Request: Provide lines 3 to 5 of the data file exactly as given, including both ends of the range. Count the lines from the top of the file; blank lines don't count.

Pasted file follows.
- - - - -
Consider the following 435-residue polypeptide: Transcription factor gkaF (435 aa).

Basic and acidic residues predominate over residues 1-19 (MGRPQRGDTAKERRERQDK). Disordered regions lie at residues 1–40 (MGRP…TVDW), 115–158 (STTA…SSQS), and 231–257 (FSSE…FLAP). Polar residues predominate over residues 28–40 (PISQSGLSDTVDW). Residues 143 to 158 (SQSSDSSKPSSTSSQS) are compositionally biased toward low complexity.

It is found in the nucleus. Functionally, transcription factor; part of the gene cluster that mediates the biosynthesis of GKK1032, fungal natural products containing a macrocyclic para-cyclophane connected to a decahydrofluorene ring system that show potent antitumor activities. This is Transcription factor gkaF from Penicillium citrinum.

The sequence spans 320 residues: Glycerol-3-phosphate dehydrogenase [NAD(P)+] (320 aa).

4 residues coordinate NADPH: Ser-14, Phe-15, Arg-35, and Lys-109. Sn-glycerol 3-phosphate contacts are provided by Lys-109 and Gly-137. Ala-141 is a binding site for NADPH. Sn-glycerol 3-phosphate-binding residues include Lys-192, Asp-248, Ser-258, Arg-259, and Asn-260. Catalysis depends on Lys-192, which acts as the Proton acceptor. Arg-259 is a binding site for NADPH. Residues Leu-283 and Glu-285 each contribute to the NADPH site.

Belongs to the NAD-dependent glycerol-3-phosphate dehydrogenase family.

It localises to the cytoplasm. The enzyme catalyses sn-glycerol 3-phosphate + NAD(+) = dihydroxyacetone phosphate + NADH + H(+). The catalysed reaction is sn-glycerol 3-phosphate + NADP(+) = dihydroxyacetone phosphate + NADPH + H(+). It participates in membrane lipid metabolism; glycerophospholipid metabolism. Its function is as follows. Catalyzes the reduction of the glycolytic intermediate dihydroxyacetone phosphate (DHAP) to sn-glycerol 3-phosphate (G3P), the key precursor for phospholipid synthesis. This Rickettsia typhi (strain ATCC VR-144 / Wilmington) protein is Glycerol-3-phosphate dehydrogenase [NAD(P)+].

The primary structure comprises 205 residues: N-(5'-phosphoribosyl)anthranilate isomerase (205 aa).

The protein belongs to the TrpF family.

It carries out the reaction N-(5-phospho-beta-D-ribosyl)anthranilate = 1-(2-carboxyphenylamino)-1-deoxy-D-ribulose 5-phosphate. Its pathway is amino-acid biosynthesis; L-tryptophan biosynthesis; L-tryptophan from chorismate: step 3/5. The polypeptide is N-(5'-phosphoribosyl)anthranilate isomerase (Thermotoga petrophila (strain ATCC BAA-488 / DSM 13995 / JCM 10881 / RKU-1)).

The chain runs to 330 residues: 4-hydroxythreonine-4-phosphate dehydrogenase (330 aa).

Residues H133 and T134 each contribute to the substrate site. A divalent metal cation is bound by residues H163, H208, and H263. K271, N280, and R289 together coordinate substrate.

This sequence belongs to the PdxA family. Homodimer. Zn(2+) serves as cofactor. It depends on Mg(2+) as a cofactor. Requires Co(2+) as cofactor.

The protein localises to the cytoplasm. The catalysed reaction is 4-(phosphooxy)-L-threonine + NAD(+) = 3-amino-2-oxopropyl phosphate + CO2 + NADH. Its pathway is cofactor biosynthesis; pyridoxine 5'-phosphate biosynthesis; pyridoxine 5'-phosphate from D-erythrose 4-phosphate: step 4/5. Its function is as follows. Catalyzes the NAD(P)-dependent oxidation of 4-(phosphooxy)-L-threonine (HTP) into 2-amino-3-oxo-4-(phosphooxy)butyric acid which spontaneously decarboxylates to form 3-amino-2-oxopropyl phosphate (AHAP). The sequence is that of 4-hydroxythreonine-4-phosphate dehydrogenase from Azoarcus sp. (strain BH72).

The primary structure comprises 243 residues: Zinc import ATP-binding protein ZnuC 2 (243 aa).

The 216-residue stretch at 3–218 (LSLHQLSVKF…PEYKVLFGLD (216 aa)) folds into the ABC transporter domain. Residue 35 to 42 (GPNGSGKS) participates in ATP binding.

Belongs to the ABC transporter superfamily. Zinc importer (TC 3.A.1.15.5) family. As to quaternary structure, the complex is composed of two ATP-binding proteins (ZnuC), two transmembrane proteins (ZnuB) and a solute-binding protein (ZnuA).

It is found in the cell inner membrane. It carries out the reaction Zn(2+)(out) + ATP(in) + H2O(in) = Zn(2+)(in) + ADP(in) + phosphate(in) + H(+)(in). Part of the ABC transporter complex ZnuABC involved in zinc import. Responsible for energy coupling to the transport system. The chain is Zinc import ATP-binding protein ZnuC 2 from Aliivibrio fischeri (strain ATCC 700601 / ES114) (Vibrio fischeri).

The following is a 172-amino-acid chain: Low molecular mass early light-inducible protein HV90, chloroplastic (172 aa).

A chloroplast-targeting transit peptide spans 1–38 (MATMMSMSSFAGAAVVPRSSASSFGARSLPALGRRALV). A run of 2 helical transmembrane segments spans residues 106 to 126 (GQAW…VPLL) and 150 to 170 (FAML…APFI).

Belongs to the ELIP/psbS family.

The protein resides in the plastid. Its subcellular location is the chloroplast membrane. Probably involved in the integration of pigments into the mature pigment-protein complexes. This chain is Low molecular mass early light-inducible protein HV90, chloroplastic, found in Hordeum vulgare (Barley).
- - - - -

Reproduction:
It is found in the nucleus. Functionally, transcription factor; part of the gene cluster that mediates the biosynthesis of GKK1032, fungal natural products containing a macrocyclic para-cyclophane connected to a decahydrofluorene ring system that show potent antitumor activities. This is Transcription factor gkaF from Penicillium citrinum.

The sequence spans 320 residues: Glycerol-3-phosphate dehydrogenase [NAD(P)+] (320 aa).

4 residues coordinate NADPH: Ser-14, Phe-15, Arg-35, and Lys-109. Sn-glycerol 3-phosphate contacts are provided by Lys-109 and Gly-137. Ala-141 is a binding site for NADPH. Sn-glycerol 3-phosphate-binding residues include Lys-192, Asp-248, Ser-258, Arg-259, and Asn-260. Catalysis depends on Lys-192, which acts as the Proton acceptor. Arg-259 is a binding site for NADPH. Residues Leu-283 and Glu-285 each contribute to the NADPH site.